I was a rabbinical student at the time, but my wife and I did not typically go around the house talking about seeing God everywhere. We knew that it wasn’t Yael’s typical echolalia. Yael (who is now 12 years old) was embracing a connection when she was just three for which many of us yearn—seeing God’s Presence in our own reflections. There is a teaching that suggests children have the ability to see angels. Their perspectives are simple and still unclouded by the challenges adults must face. I have always been enamored at Yael’s unclouded vision.

Yael has a diagnosis of High Functioning Autism. While my daughter is not defined by her diagnosis, she embraces it as something that makes her unique. Her Autism, while challenging, is a significant part of who she is and how she sees the world. Her worldview reflects Maimonides’ teaching that when we see someone who is different, we should respond with “Blessed are You, Adonai our God, Sovereign of the universe, who makes people different”(Mishneh Torah, Hilchot B’rachot 10:12).

No person is created in vain. If we truly accept and internalize God’s Presence in our lives, then we have no choice but to treat every person with dignity and grace. If we don’t treat our students, our children or our neighbors with the dignity that is inherent in them, it is ultimately a reflection of how we feel about God and God’s Creation.

Rabbi Bradley Shavit Artson has written and taught extensively about inclusion in our Jewish communities. In addition to being an exceptional rabbi and teacher, he is the father of Jacob, a young man with Autism. Rabbi Artson teaches that there is a “simple radical truth” that changes everything we do in our Jewish community. If we actually believe that everyone is created in God’s image, then there are no exceptions to this rule! If we are to take that seriously, he says, then we “need to make a radical re-ordering of communal initiatives.” (See his “Including People with Special Needs” June 17, 2009 podcast on The Podcast Page for the Ziegler School of Rabbinic Studies of American Jewish University or click <a href="Rabbi Brad Artson, \"Including People With Special Needs\"“>here.)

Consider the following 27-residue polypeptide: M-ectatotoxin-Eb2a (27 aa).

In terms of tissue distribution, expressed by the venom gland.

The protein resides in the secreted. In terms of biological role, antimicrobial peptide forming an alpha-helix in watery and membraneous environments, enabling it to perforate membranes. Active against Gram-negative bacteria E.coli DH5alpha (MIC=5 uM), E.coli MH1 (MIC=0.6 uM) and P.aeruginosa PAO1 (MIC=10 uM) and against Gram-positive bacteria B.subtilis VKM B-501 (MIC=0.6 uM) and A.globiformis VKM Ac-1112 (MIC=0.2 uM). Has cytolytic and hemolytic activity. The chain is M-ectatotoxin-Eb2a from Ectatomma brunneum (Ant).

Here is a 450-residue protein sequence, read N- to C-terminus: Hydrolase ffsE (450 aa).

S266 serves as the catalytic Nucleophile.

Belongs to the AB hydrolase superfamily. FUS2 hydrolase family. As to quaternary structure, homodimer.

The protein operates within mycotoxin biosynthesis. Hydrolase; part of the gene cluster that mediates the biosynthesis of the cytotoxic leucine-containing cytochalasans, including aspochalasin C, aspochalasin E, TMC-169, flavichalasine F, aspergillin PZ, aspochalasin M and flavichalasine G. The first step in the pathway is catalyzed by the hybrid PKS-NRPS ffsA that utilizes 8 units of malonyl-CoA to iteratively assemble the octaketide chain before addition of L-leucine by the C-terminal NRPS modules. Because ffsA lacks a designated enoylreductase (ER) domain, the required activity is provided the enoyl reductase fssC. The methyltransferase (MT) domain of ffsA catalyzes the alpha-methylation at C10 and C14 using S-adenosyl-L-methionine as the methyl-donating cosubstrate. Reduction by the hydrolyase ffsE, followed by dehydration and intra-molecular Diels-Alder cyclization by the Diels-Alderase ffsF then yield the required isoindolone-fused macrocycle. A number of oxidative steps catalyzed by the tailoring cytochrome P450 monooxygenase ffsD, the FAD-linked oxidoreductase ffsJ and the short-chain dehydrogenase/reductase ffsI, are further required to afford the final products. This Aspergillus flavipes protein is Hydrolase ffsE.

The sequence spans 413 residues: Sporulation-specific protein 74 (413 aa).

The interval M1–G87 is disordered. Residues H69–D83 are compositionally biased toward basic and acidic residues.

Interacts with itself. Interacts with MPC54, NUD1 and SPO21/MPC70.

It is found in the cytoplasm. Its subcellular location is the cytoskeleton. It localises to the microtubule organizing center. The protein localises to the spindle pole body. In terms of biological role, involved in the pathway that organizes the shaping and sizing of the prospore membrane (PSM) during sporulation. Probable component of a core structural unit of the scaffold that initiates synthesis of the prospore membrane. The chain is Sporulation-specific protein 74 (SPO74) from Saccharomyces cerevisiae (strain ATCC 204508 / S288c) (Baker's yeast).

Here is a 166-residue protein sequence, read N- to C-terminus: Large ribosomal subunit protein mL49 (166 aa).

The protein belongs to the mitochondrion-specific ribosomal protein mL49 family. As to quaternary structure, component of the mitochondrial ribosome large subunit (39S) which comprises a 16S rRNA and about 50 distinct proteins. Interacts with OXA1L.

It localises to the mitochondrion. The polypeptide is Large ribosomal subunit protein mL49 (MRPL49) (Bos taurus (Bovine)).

In a presentation to Jewish education students, Rabbi Artson spoke of how he has approached leaders in Jewish agencies, synagogues and schools in our Jewish community to be more inclusive of our families with special needs. He paraphrased their responses: “We would love to include your child, but we just don’t have the resources…” Many parents of children with special needs have heard that said to them. Rabbi Artson, however, illuminated the perspective of the parent. What we actually hear is, “Your son is not worth our effort.”

As a father and as a rabbi, I think we can do better. We have segments of our community that feel very vulnerable. When these families are told that there is no place for their children—in the sanctuary (because they might be disruptive) or in the school (for a lack of resources), they often choose to leave with feelings of resentment and abandonment.

Jewish educators, clergy and communal leaders have a tremendous opportunity to let these individuals and families know that they are valued. The Reform Movement has always been at the forefront of inclusion for vulnerable populations. It is time to have our budgets reflect our values and begin to authentically welcome this vulnerable population that often sits in silence on the sidelines, assuming that there is no place for them.

Maimonides taught: “Every member of the people of Israel is obligated to study Torah—regardless of whether one is rich or poor, physically able or with physical disability. (Mishneh Torah, Hilchot Talmud Torah, 10) We can serve these souls. It will take more effort and more resources, but the presence of these children and teaches by example that every soul matters.